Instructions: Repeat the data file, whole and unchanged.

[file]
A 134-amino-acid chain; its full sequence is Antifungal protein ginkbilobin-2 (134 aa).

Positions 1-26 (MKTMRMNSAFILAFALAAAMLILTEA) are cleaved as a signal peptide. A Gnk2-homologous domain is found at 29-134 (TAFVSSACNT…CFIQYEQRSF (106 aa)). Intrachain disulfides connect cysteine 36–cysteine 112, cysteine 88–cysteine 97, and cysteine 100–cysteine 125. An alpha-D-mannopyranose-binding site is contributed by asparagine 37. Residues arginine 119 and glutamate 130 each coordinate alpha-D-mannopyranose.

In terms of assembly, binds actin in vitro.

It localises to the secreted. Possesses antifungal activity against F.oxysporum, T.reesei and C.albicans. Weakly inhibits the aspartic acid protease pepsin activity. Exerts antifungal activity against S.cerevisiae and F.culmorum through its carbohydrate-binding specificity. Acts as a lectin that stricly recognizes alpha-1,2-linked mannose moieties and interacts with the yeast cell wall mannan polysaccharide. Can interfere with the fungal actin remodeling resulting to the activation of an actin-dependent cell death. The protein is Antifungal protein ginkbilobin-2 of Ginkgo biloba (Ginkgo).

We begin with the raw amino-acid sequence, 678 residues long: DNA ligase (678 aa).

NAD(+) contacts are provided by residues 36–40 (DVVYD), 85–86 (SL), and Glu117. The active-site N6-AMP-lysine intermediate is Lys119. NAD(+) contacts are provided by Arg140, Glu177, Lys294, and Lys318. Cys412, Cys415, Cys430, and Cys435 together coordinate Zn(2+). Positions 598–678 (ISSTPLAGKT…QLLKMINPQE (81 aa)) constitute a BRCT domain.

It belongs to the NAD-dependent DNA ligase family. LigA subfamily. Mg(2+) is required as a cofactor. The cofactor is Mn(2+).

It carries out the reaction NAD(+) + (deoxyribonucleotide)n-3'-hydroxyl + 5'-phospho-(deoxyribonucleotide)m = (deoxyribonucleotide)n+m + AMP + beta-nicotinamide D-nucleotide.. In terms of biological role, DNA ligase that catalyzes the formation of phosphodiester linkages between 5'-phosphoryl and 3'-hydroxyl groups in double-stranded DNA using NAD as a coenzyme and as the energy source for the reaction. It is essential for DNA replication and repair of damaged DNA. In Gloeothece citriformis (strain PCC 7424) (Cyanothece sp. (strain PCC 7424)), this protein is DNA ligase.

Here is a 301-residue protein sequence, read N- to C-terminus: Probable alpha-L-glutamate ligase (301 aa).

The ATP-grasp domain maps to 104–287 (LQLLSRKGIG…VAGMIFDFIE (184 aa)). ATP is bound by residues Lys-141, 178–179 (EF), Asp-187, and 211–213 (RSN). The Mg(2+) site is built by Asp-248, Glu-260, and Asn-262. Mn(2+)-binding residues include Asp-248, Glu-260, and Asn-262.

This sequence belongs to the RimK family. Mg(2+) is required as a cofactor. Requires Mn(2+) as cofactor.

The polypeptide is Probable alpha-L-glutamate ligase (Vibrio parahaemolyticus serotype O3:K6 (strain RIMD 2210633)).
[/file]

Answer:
A 134-amino-acid chain; its full sequence is Antifungal protein ginkbilobin-2 (134 aa).

Positions 1-26 (MKTMRMNSAFILAFALAAAMLILTEA) are cleaved as a signal peptide. A Gnk2-homologous domain is found at 29-134 (TAFVSSACNT…CFIQYEQRSF (106 aa)). Intrachain disulfides connect cysteine 36–cysteine 112, cysteine 88–cysteine 97, and cysteine 100–cysteine 125. An alpha-D-mannopyranose-binding site is contributed by asparagine 37. Residues arginine 119 and glutamate 130 each coordinate alpha-D-mannopyranose.

In terms of assembly, binds actin in vitro.

It localises to the secreted. Possesses antifungal activity against F.oxysporum, T.reesei and C.albicans. Weakly inhibits the aspartic acid protease pepsin activity. Exerts antifungal activity against S.cerevisiae and F.culmorum through its carbohydrate-binding specificity. Acts as a lectin that stricly recognizes alpha-1,2-linked mannose moieties and interacts with the yeast cell wall mannan polysaccharide. Can interfere with the fungal actin remodeling resulting to the activation of an actin-dependent cell death. The protein is Antifungal protein ginkbilobin-2 of Ginkgo biloba (Ginkgo).

We begin with the raw amino-acid sequence, 678 residues long: DNA ligase (678 aa).

NAD(+) contacts are provided by residues 36–40 (DVVYD), 85–86 (SL), and Glu117. The active-site N6-AMP-lysine intermediate is Lys119. NAD(+) contacts are provided by Arg140, Glu177, Lys294, and Lys318. Cys412, Cys415, Cys430, and Cys435 together coordinate Zn(2+). Positions 598–678 (ISSTPLAGKT…QLLKMINPQE (81 aa)) constitute a BRCT domain.

It belongs to the NAD-dependent DNA ligase family. LigA subfamily. Mg(2+) is required as a cofactor. The cofactor is Mn(2+).

It carries out the reaction NAD(+) + (deoxyribonucleotide)n-3'-hydroxyl + 5'-phospho-(deoxyribonucleotide)m = (deoxyribonucleotide)n+m + AMP + beta-nicotinamide D-nucleotide.. In terms of biological role, DNA ligase that catalyzes the formation of phosphodiester linkages between 5'-phosphoryl and 3'-hydroxyl groups in double-stranded DNA using NAD as a coenzyme and as the energy source for the reaction. It is essential for DNA replication and repair of damaged DNA. In Gloeothece citriformis (strain PCC 7424) (Cyanothece sp. (strain PCC 7424)), this protein is DNA ligase.

Here is a 301-residue protein sequence, read N- to C-terminus: Probable alpha-L-glutamate ligase (301 aa).

The ATP-grasp domain maps to 104–287 (LQLLSRKGIG…VAGMIFDFIE (184 aa)). ATP is bound by residues Lys-141, 178–179 (EF), Asp-187, and 211–213 (RSN). The Mg(2+) site is built by Asp-248, Glu-260, and Asn-262. Mn(2+)-binding residues include Asp-248, Glu-260, and Asn-262.

This sequence belongs to the RimK family. Mg(2+) is required as a cofactor. Requires Mn(2+) as cofactor.

The polypeptide is Probable alpha-L-glutamate ligase (Vibrio parahaemolyticus serotype O3:K6 (strain RIMD 2210633)).